Callus/hard skin removal – a callus is an extended area of thickened hard skin on the soles of the feet. They are usually caused by inappropriate footwear, a bony deformity or because of a particular way of walking. Older people have more of a tendency to develop callus on the balls of the feet due to having less fatty tissue in their skin. A podiatrist can alleviate any possible pain caused by having a callus by removing any excess hard skin and redistributing the pressure by supplying corrective appliances and padding that fit easily into shoes. Using emollient creams will also help the callus from building up and will improve the skins’ natural elasticity. A gentle rub of the hard skin with a pumice stone or foot file when you are in the bath will help to soften thickened skin. Do not self-treat if you have diabetes or poor circulation, always seek the help of a foot specialist.

Chilblains – are small, itchy, red patches that can appear when you have been in the cold. They usually clear up on their own but you may have to see a GP or specialist if they don’t go away. Chilblains usually appear a few hours after being in the cold and are mostly found on the fingers and toes, although you can also get them on the face and legs. There are things you can do to help chilblains go away such as taking pain relief, avoiding being outside when it’s cold and damp and wearing warm waterproof clothing in cold conditions. If your skin doesn’t clear after a few weeks or you have a high temperature then you should consult your GP or foot specialist.

Verrucae – appear on your feet and have tiny black dots under the hard skin. They are caused by a virus and are spread to other people from contaminated surfaces or through close skin contact. You are more likely to spread a verruca if your skin is wet or damaged. Verrucas can be very painful and may feel like you are standing on a needle. Over the counter creams, plasters and sprays can be purchased but it can often take up to 3 months for verrucas to go away. It is advisable to change your socks daily and cover a verruca when swimming as verrucas are highly contagious.  A GP may be able to freeze a verruca so it falls off a few weeks later. If this treatment has not worked a GP may refer you to a skin specialist to access minor surgery or laser treatment.

Warts – are small lumps on the skin that can often go away on their own. They feel firm and rough and appear on palms, knuckles, knees and fingers. Clusters of warts spread over an area of skin are called mosaic warts and are common on feet and hands.Warts can be itchy, painful and embarrassing and are caused by a virus that can be spread easily to other people. Treatments bought over the counter from a pharmacy include creams and sprays but it can take many months to complete and may not always work. A GP should be consulted if a wart starts to bleed, changes how it looks or is very large or painful. Treatment may include freezing to allow the wart to drop off or minor surgery in very extreme cases.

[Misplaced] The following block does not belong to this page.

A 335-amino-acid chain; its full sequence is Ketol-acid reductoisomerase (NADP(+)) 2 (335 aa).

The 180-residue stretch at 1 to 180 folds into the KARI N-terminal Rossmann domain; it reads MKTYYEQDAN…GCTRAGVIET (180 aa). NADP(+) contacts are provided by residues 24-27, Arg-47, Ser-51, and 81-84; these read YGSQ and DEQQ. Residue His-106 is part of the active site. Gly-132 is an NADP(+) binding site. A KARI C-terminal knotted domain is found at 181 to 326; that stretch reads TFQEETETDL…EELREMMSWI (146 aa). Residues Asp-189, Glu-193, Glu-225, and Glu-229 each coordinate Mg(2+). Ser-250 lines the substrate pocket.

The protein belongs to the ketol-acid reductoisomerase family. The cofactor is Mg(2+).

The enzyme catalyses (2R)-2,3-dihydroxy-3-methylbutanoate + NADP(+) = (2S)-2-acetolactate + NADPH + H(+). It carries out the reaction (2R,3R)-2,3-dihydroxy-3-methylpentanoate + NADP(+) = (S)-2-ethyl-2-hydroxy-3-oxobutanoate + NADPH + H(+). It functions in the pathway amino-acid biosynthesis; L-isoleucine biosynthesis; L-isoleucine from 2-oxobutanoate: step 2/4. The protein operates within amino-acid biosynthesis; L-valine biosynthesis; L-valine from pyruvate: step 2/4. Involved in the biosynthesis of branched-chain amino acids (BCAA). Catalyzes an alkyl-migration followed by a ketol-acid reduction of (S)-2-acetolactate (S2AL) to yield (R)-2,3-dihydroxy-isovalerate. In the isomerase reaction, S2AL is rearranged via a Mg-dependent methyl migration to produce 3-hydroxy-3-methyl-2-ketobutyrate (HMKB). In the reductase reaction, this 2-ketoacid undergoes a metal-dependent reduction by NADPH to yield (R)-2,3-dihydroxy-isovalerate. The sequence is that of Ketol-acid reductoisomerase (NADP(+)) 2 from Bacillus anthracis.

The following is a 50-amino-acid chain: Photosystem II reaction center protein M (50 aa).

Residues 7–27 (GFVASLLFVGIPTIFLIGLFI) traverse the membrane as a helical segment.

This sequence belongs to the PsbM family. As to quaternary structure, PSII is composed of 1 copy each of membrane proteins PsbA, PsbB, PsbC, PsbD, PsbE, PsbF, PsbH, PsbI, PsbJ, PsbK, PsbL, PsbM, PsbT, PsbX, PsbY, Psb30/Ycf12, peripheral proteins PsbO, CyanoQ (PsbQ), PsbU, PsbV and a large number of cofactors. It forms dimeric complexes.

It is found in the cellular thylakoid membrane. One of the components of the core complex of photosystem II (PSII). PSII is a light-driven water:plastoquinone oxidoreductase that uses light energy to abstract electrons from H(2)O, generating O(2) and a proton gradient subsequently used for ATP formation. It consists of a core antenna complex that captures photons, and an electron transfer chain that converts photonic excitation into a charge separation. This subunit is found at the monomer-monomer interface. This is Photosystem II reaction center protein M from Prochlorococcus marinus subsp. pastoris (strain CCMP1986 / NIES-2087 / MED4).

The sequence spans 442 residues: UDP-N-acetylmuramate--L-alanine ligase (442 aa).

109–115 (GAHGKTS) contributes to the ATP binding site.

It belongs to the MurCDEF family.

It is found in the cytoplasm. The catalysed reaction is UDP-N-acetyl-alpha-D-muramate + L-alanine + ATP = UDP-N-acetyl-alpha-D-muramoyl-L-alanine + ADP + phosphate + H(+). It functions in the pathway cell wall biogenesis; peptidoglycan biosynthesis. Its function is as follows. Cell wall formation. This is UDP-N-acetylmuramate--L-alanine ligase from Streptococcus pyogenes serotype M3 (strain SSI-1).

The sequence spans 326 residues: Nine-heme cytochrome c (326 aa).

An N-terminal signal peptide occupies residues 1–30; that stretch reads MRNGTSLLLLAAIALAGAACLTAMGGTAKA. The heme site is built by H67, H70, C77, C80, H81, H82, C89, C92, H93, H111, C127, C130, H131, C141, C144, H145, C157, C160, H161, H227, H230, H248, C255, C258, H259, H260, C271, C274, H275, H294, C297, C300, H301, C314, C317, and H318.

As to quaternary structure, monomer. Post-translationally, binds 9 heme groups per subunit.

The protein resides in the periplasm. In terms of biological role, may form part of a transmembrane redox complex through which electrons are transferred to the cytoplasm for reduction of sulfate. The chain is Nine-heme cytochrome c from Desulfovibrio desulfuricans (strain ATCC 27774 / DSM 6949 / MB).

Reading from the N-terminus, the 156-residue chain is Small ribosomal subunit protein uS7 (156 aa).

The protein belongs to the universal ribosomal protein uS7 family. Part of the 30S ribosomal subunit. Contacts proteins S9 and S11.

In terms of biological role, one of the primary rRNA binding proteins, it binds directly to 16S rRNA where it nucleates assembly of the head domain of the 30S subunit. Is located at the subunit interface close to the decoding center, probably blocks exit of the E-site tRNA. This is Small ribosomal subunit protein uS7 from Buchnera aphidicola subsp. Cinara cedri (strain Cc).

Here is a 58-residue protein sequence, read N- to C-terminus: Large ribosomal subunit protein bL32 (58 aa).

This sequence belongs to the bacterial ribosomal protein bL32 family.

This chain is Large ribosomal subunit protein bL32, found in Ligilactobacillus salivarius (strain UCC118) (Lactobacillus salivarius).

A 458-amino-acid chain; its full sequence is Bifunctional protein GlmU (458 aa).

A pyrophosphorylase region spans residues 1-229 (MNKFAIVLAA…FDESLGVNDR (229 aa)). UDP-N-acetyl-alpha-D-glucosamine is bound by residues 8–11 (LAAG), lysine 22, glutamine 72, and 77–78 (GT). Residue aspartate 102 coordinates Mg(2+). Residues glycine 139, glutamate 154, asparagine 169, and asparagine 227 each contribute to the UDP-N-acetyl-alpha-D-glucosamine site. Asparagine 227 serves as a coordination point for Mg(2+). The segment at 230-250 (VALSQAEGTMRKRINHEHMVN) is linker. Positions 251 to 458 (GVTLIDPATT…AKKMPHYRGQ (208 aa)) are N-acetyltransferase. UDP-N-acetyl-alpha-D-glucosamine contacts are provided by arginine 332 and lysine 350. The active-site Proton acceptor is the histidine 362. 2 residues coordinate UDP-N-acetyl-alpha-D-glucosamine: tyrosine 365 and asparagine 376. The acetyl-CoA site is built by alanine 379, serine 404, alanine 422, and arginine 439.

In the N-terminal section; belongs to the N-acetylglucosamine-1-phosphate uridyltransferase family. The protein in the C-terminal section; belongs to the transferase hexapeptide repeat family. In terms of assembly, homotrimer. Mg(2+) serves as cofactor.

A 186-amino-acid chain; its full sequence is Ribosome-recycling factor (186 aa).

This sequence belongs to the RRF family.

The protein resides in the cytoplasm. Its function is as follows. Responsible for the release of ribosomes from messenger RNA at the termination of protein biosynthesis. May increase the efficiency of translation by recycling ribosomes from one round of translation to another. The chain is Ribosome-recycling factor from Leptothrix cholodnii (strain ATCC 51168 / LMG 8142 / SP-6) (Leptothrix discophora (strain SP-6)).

Toe Deformities – is a condition where there is a malalignment of the toe bones. The most common toe deformities include hammer toe, claw toe and mallet toe. Most toe deformities are flexible but if left untreated may become rigid and then can only be treated by surgical methods. Toe deformities are caused by a variety of factors such as genetics, poorly fitting shoes, bunions, highly arched feet, rheumatoid arthritis and traumatic injuries of the toe. Managing these conditions include shoe modifications, therapeutic exercises and taking anti inflammatories.. Seek advice from a Podiatrist who should help can help with a treatment plan.

Excessively Dry/Sweaty Feet 

Dry feet, also known as anhidrosis, are prone to hard skin formation and on heels can lead to cracking and splitting. A simple moisturiser should be used daily combined with soaking in an oily water foot bath. For an intensive overnight treatment, apply think petroleum jelly, wrap in cling film and wear cotton socks over the top. There are many specially designed products for cracked heels that can be bought from pharmacies.

Sweaty feet, also known as hyperhidrosis, occur in people who have overactive sweat glands which often then leads to smelly feet. The protein in the skin starts to break down as a result of the constant moist conditions and in some cases this can lead to athlete’s foot or blisters.  Wearing cotton socks combined with daily washing and wearing alternating footwear can help, as can strong antiperspirants bought from pharmacies